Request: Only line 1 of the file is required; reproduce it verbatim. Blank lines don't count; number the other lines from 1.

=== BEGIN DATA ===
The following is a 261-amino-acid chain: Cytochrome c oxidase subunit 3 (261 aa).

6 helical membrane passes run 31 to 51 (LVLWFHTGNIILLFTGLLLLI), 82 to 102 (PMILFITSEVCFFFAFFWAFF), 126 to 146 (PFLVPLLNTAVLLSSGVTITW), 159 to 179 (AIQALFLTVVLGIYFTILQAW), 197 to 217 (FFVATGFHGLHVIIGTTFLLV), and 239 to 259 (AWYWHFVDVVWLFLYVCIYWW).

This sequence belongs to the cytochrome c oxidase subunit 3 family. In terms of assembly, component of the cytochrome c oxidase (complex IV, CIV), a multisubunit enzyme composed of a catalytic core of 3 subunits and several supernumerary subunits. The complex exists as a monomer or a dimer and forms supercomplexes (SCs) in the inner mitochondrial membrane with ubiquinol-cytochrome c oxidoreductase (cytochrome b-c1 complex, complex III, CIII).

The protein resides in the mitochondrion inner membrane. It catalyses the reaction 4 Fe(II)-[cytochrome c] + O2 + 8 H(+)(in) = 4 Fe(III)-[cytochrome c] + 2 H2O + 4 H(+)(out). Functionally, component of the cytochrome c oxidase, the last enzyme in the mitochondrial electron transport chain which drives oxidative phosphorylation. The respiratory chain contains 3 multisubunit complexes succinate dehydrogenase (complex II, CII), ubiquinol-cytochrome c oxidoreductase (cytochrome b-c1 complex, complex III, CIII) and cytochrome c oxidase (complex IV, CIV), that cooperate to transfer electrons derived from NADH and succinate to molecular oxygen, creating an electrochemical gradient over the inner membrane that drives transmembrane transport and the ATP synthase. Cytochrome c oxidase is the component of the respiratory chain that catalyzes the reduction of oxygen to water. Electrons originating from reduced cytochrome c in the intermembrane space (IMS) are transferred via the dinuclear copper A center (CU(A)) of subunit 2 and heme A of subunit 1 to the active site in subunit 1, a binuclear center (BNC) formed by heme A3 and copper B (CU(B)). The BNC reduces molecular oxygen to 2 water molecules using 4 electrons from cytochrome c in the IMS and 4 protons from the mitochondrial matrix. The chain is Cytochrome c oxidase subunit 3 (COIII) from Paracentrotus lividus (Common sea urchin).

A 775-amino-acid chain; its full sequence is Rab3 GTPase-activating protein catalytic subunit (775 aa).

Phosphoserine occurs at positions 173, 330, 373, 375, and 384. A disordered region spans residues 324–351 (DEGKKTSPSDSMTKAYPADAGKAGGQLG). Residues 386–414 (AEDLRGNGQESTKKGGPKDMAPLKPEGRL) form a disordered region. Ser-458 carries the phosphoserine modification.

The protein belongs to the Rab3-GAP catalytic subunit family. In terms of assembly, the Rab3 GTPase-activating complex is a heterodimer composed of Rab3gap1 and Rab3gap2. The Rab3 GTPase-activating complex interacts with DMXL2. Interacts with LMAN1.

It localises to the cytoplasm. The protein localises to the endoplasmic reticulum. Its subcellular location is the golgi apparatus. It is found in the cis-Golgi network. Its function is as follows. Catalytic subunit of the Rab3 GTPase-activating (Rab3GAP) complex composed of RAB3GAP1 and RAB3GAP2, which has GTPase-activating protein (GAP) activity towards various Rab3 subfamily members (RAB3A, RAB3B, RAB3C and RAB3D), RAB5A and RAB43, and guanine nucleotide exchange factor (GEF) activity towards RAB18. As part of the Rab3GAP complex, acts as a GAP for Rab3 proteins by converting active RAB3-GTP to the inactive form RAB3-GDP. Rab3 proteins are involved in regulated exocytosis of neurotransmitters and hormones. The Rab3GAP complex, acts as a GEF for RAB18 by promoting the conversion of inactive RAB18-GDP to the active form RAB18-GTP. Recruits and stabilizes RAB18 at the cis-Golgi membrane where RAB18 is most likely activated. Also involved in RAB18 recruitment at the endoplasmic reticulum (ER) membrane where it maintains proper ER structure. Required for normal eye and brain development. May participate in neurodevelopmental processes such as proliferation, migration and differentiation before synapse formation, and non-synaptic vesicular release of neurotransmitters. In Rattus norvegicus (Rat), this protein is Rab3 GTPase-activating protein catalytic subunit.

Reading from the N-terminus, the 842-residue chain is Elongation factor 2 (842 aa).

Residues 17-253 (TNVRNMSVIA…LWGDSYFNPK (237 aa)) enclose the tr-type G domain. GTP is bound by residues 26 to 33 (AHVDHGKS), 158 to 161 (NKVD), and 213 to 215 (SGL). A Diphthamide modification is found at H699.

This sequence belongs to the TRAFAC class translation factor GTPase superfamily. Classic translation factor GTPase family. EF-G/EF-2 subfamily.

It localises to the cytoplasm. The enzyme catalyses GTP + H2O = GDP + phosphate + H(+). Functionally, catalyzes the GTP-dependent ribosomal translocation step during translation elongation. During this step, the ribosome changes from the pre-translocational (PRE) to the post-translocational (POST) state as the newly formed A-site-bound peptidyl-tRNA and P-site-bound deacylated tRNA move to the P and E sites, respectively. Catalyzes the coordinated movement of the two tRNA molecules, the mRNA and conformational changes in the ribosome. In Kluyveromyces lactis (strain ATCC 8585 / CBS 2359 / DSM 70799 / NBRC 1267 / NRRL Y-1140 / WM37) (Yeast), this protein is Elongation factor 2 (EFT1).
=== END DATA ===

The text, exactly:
The following is a 261-amino-acid chain: Cytochrome c oxidase subunit 3 (261 aa).